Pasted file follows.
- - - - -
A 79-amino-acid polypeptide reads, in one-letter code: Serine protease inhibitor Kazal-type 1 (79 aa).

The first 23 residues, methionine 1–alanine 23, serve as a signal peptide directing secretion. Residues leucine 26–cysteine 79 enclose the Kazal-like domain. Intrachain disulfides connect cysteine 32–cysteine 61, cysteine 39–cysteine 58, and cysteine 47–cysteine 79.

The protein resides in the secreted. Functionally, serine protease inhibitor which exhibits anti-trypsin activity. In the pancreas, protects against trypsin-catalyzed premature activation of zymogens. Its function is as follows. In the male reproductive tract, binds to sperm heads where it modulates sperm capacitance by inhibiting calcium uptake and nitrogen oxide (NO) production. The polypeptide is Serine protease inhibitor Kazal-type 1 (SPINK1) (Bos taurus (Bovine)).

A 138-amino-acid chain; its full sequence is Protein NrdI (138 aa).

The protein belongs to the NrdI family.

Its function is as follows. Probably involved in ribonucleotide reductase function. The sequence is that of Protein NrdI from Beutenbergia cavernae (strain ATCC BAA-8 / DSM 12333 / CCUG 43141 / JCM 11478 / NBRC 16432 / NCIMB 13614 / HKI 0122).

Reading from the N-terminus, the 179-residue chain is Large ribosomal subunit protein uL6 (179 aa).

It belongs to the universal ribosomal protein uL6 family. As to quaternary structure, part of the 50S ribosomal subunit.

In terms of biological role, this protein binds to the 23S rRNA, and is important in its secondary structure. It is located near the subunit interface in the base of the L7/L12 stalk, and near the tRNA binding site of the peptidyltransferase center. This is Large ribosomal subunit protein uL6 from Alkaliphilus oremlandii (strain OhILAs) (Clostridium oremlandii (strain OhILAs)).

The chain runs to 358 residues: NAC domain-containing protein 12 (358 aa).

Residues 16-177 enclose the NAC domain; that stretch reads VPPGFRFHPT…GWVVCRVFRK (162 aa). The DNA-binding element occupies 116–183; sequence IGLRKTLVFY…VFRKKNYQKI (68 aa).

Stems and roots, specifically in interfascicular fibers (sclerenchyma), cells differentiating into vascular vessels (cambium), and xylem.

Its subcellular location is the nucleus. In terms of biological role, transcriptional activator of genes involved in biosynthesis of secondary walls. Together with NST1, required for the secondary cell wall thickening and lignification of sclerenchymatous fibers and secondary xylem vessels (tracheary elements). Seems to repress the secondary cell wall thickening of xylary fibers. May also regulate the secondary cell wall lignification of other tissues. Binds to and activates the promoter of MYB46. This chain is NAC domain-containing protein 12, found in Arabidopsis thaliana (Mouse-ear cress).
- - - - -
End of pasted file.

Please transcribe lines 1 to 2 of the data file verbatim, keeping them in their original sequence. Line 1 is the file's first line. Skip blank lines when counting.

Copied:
A 79-amino-acid polypeptide reads, in one-letter code: Serine protease inhibitor Kazal-type 1 (79 aa).

The first 23 residues, methionine 1–alanine 23, serve as a signal peptide directing secretion. Residues leucine 26–cysteine 79 enclose the Kazal-like domain. Intrachain disulfides connect cysteine 32–cysteine 61, cysteine 39–cysteine 58, and cysteine 47–cysteine 79.